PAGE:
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Bahamians Face Quarantine Even With A Test

By TANYA SMITH-CARTWRIGHT

tsmith-cartwright@tribunemedia.net

BAHAMIAN health officials are quarantining returning residents from abroad even if they test negative for COVID-19 an extra precaution against false negatives and a spike in positive cases lately.

Many Bahamian travellers are up in arms because, despite testing negative for the contagious virus, they find themselves still being quarantined by the government after travel. This week, a plane full of Grand Bahama travellers—who fled the island ahead of its two week lockdown—touched down in New Providence and were placed in a government quarantine centre. Passengers arriving from other destinations were asked to self-quarantine.

“This is ridiculous and I am not quarantining”, said Rico Ferguson, a returning resident from the United States who was asked to self-quarantine. “I arrive in Nassau, they take my temperature and it’s normal. They know that I have a negative test, so now what? I have to sit at home from doing work for two weeks? Nope. I am not doing it. I do not have COVID and I am not going to add to this ridiculous situation. The government needs to go after all of these people partying all over the place and quarantine them. I am a businessman and I don’t have time or money to lose.”

Dr Nikkiah Forbes, director of the government’s Infectious Disease Programme, said the enforcement or request of quarantine after a negative test is a simple precaution.

“Well, it is an additional precaution given with what we are seeing right now with returning residents and travellers,” said Dr Forbes.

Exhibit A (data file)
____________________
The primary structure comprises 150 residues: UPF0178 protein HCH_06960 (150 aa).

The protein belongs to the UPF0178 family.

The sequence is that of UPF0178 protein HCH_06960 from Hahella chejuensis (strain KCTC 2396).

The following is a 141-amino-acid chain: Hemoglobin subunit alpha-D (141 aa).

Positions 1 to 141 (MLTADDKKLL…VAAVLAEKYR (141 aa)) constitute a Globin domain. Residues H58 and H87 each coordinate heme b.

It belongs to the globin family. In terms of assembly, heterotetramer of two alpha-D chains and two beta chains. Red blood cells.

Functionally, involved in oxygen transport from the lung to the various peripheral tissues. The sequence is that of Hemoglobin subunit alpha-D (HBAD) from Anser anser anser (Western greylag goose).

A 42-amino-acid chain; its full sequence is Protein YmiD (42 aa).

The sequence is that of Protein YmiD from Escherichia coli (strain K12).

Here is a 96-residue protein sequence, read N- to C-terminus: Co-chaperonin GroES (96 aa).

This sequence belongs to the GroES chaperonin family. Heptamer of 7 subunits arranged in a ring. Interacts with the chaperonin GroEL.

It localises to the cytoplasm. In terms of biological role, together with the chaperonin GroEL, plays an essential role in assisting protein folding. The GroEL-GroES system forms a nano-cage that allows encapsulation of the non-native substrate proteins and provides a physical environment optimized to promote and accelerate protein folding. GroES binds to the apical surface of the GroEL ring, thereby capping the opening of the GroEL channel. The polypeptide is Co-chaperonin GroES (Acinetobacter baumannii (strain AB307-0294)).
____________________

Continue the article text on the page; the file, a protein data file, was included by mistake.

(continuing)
“A test is only as good as the day it is done. There can be false negatives so since we are seeing additional spikes, including people with negative tests, that is just an additional precaution we are taking.”

On Sunday, Prime Minister Dr Hubert Minnis announced a ban on commercial sea and air travel, except from the United Kingdom, Canada and the European Union. Private flights and pleasure boats/yachts can also enter from other countries, including the United States.

This comes after spikes in COVID cases, specifically in Grand Bahama.

Resident Melvern Taylor said he was asked to quarantine at home and he will comply.

“The strange thing is that one person told me to self-quarantine and another person told my sister that it was mandatory she go with them to a government facility to quarantine. I don’t get it, but that is what she was told so we got separated. I have her phone charger and her phone is dead, so I have not heard from her. This is insane, but if this is what we have to do then so be it,” Mr Taylor said.

Unfortunately for Debbie Armbrister, with the borders closed to commercial travel, she is stuck in Florida with her husband’s body, unable to come back to Nassau to bury him.

“This is the worst thing that I have ever experienced,” she said. “I guess this could not be helped, but the emotional stress is overwhelming. We came over to see the doctor and my husband died the day before the borders were closed. I am not sure how we are going to get out of here, but I am trying every source. So, I am dealing with the grief of the loss of my husband and also dealing with being stuck here. I’m trying to hold on to myself right now; trying to keep things in perspective.”

Cabinet held an emergency meeting yesterday evening where health officials gave a presentation to the government of COVID-19 trends and risks.

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